Mexican drug lord Joaquín Guzmán is a former head of the powerful Sinaloa cartel, and was today sentenced to life in prison plus 30 years by a US judge. We’ll hear whether his imprisonment in the US has had any impact on the drug war in Mexico.
Also in the programme: what the WHO’s declaration of a public health emergency of international concern in the DRC Ebola crisis actually means; and we remember the life of the Italian novelist Andrea Camilleri and his creation, the grumpy Sicilian detective Inspector Montalbano.
(Picture: Joaquín 'El Chapo' Guzmán as he was extradited to the United States to face charges. Credit: AFP/US Department of Justice handout)
Power sharing agreement signed in Sudan
Sudan's ruling military council has signed a deal with the opposition to form a power-sharing government. It follows months of unrest in which hundreds have died.
Also on the programme: the Norwegian pensioner jailed in Russia for spying, and the menstrual cup revolution.
(Photo: Protestors celebrate and flash the victory sign on the streets of Khartoum, Sudan, Credit:Ali Marwan /EPA)
Apollo 11: a landmark in history
Fifty years on, the Apollo Moon programme is probably still humankind's single greatest technological achievement. On 16 July 1969, astronauts Neil Armstrong, Buzz Aldrin and Michael Collins were strapped into their Apollo spacecraft on top of the vast Saturn V rocket and were propelled into orbit in just over 11 minutes.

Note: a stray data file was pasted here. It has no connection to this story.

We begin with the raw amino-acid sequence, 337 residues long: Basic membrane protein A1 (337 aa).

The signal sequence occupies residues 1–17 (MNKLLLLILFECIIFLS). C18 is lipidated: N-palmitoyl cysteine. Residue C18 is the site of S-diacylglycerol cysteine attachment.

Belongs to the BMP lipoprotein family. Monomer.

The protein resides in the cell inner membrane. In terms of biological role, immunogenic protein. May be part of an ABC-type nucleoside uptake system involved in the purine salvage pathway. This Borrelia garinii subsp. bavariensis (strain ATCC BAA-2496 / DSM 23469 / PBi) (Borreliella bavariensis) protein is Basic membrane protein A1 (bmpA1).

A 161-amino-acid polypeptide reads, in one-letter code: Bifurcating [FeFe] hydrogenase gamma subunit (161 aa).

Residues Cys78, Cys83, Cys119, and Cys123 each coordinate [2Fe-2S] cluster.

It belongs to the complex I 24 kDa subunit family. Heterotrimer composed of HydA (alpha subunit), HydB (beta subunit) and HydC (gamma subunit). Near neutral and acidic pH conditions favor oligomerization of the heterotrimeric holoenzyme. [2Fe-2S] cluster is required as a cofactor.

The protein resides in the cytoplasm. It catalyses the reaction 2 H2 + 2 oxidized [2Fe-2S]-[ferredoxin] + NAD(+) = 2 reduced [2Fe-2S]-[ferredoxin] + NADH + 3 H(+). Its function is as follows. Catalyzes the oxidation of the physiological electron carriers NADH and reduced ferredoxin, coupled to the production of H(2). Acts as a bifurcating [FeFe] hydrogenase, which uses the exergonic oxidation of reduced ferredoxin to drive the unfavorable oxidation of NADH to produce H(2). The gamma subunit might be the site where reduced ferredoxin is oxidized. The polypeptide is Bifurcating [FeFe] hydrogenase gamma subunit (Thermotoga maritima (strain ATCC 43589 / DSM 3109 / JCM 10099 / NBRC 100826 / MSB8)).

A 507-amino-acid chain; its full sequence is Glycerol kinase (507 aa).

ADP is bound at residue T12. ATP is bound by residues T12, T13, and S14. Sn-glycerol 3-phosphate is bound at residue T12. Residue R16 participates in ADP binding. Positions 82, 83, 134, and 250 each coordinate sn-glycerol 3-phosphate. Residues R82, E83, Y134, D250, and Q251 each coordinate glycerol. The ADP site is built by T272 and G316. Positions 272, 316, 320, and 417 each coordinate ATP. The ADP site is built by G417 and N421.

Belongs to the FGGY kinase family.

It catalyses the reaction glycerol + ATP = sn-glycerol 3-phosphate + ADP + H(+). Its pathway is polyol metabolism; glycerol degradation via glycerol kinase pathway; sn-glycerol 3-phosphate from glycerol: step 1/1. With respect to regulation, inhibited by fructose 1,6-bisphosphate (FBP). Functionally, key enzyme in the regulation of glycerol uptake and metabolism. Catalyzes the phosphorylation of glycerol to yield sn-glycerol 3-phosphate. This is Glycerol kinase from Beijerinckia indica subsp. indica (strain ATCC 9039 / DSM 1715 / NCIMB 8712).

Also in the programme: Ursula von der Leyen becomes president of the European Commission; BBC closes Burundi office.
(Picture: 1969, Earth rising over the Moon"s horizon taken from the Apollo 11 spacecraft.Credit: AFP PHOTO/ NASA HANDOUT)
50 years since Apollo 11 launch
Surviving astronauts from the first moon landing are taking part in events to mark the 50th anniversary of the mission launch.
Also in the programme: How London surgeons separated conjoined twins connected by their skulls, and can Germany's Defence Minister win over the European parliament to clinch the EU's top job?
(Picture: Astronaut Edwin E. Aldrin Jr., Lunar Module Pilot, stands near a scientific experiment on the lunar surface. Credit: NASA/Newsmakers)
'They can leave' Trump defends tweets
President Trump defends tweets many see as racist, critical of 4 Democratic Congresswomen all of whom are non-white, saying "They can leave". On the same day the Trump administration announces that from tomorrow, Central American asylum seekers should seek refuge in the first country they travel through.
Also in the programme: the Iranian foreign minister tells the BBC that as tensions with the US and its allies in the Persian Gulf increase, "if there is a war then I do not think anyone will be safe in our region". And does the eating disorder anorexia nervosa have physiological as well as psychological roots?
(Photo: Democratic Representatives Alexandria Ocasio-Cortez (L), Ayanna Pressley (C), and Rashida Tlaib (R) attend a House Oversight and Reform Committee hearing on 15 July 2019. Without identifying them by name, President Trump attacked the three minority lawmakers in a tweet, saying they should "go back" to their countries. The three freshman congresswomen are natural-born US citizens. Credit: EPA/Jim Lo Scalzo)